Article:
Hi Peter, Here are my thoughts…
The Hunter 38 was designed to be a cruising boat. Standard equipment for the H38 includes the roller furling jib. I believe the differences in furling vs non-furling sail area you are seeing in Hunter documentation refer to the mainsail, not the jib. It’s possible, but unlikely, that someone would purchase an H38, remove the jib roller furling system and also replace the jib itself with one you manually hoist and douse. Then add multiple headsails including a reaching sail. Doing that will help with performance. But that’s not why you buy the boat. There is also a downside. In doing that there won’t be a way to reef the headsail. In reefing conditions, at some point, you’ll have to replace the sail with one that is smaller. Not easy. With the furling jib, when the wind picks up, you can lessen sail area by simply furling in the jib to any point you want. Jib furling sails are designed to keep their shape for about the first 25-30% of furling. After that, sail shape is too full. But then you can just furl in more.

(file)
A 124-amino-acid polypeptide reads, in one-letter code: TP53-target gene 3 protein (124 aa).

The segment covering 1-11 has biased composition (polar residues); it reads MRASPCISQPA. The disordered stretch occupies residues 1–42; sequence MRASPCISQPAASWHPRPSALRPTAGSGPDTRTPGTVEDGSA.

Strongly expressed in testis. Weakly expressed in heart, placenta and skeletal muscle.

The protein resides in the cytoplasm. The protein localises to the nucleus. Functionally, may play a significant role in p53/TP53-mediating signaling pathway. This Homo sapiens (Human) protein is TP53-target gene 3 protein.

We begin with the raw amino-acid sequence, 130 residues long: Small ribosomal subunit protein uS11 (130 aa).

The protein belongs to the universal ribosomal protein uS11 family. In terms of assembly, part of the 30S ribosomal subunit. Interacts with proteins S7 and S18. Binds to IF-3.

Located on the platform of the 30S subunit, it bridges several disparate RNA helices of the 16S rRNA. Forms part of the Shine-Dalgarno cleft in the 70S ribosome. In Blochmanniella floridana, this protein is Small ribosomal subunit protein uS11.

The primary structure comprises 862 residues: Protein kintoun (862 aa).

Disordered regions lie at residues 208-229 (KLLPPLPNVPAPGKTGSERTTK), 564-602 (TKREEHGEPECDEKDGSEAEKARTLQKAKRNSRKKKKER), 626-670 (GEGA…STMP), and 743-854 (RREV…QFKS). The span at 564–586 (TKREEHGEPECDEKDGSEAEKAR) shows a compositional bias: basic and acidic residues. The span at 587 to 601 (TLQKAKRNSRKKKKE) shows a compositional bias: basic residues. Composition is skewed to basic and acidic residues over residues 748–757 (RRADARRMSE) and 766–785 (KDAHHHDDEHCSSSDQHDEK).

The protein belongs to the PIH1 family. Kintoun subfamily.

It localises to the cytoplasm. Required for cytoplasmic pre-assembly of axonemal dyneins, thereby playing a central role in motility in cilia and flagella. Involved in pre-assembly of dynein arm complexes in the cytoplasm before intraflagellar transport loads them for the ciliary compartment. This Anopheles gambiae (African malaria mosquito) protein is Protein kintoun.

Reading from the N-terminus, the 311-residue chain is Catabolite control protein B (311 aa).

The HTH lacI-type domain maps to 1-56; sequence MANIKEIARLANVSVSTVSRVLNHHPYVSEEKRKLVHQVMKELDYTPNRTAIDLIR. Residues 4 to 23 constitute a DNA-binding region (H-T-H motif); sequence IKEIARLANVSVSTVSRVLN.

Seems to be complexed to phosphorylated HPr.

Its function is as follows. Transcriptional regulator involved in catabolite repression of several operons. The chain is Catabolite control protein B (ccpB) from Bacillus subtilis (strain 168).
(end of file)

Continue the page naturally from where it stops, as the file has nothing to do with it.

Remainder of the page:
If you decide to keep the furling jib, you might want to consider the optional symmetrical spinnaker and pole instead of a reaching sail. The reaching sail will need a second tack point which I’m not sure the H38 has.
So, regarding your story, you can reduce the area of a furling jib. You can’t reduce the sail area of a hanked on jib. In that situation, you have to replace the sail with a smaller one.
Realistically, because it’s a Hunter 38, I would keep the furling jib.
Hope this helps.